That’s the inscription inside our copy of Everyman’s England by Victor Canning, a collection of essays about various people and places in 1930s England. I first met Victor when I worked in radio drama at the BBC. He was very well known as a thriller novelist and I wanted him to write some plays for Afternoon Theatre. He was quite a bit older than me but when we met we instantly became friends and subsequently in the early 1980s Dee and I spent several happy weekends with Victor and his wife, Adria, at their lovely home in Herefordshire.

Then one day in a second hand bookshop Dee found a copy of Everyman’s England. We took it with us on our next visit and Victor was astonished. The book had been published in the 1930s but had gone out of print before the war and he thought it had vanished without trace. He inscribed it for us though and we still have it.

Scroll on to 2005 and the launch of Crimson Cats audio books. Victor, and indeed Adria, were long since dead but casting around for an interesting travel book we thought of Everyman’s England. Nice idea, but the book, although long out of print, was still in copyright. At that time copyright lasted for 50 years from the death of the author (these days it is 70 years) so it had to be cleared before we could use the text. I spoke to the agent who handled Victor’s estate. She had never heard of the book but promised to pass on my request to the copyright holder.

A few days later I had a call from an actor called Charles Collingwood. I knew Charles, again from my BBC days and because he plays Brian Aldridge in the long running British radio soap opera, The Archers for which I had written scripts in the mid 80s. I couldn’t think why he was ringing me but then he told me he was Victor Canning’s heir. Adria had been his godmother, Victor had left his estate to Adria and when she became ill Charles had taken care of her, so she had left the estate to him.

You couldn’t make this up, could you?

Everyman's EnglandI asked Charles if he was happy for us to produce an audio version of this book (abridged of course) and he said yes. I then said that as it had been out of print for so long I wasn’t prepared to pay anything up front for it but would pay him a royalty on sales. He agreed to that too, so while I was on a roll I asked if he would also read it for us. After a pause he said: “Would that also be on the royalty only deal?”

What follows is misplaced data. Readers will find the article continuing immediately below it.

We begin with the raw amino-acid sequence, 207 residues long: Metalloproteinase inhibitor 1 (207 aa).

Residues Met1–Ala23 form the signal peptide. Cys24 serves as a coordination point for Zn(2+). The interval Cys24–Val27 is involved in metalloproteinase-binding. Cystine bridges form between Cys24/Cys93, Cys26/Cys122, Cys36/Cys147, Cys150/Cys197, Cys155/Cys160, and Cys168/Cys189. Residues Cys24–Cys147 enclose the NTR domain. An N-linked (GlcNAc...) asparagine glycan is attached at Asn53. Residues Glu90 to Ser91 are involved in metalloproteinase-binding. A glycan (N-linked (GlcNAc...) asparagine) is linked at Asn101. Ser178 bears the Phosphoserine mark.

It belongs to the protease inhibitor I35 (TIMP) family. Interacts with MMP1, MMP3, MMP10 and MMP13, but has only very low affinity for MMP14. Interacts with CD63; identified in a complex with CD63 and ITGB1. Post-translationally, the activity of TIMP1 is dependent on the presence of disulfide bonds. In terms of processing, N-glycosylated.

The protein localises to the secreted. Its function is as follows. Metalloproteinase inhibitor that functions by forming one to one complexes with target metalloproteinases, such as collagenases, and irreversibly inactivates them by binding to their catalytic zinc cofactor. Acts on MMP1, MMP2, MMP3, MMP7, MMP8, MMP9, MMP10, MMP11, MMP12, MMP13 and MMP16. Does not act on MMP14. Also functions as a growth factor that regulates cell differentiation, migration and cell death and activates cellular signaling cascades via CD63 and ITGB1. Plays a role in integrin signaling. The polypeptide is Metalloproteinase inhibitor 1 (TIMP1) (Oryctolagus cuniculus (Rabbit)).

“Oh, yes,” I said. Another pause and then he said, “Oh, why not?”

In fact it has sold well over the years so it has been a win-win situation.

Everyman's England Book Cover - webBut there’s yet another twist to the tale. In 2011 our audio version was bought by someone who worked in print publishing. He was very taken with it and asked about its provenance. We told him the tale and the outcome was that a publishing house called Summersdale decided to re-publish the original book in its entirety. So the literary story came the full circle. We have a copy of that too, old and new side by side.

I think Victor would have been pleased.


Back To Normal – Whatever That Is.

Img_3433eAnd so we’re back in Starston – tired but happy – and one little black and white furry thing was very glad to see us. In fact she is currently following us around everywhere and won’t put us down. It was a wonderful trip but after a month on the road, (strange beds, restaurant meals each night, can we find a laundry before we run out of knickers), it is good to be home.

Starston is a lovely village. A team of neighbours looked after Holly (that’s the cat), watered the plants, sorted the post, dealt with Crimson Cats orders. One friend in particular took us to the airport and collected us and when we got home we found she’d been shopping for us as well. She’d bought a range of items so, arriving home late afternoon very tired and body clock all over the place, we had the wherewithal to have breakfast, lunch or dinner – whatever seemed appropriate. We did the unpacking then chose brunch and very good it was too. Wonderful friends.

Pigeon Post CoverWe were straight back into things, of course. I am one of the team which produces the monthly village magazine, Pigeon Post, and press date for the November edition is the 12th October so I am having to jump around a bit. For the curious you can follow this link http://bit.ly/1GBhPbV to read Pigeon Post on line. Dee writes the gardening page of the magazine and in November she will be featuring one of the lovely gardens we saw on our travels, Ruthie and Kevin’s garden in Maine. Incidentally, I’ve mentioned before that Dee was the inspiration behind our audio book Every Lady A Gardener. She is a very keen gardener herself and has decided to start a gardening blog of her own. So watch this space and we’ll let you know when it is up and running.

Img_0184eWe had fun blogging as we travelled across America and a number of you have very kindly said how much you enjoyed the vicarious travel. I have also been asked if the Blogs can continue so I will do my best. I will try and link them, either to Crimson Cats itself or some aspect of the creative arts. We have many friends who are writers, poets, painters, artists in other genres, so we’ll tell you about some of them too.

And so ‘normal’ life resumes, though we’ve often been told that our ‘normal’ bears no relation to other people’s ‘normal’. That’s how it should be – as Thoreau said:

“If a man does not keep pace with his companions, perhaps it is because he hears a different drummer. Let him step to the music which he hears, however measured or far away.”


I’m Leaving On A Jet Plane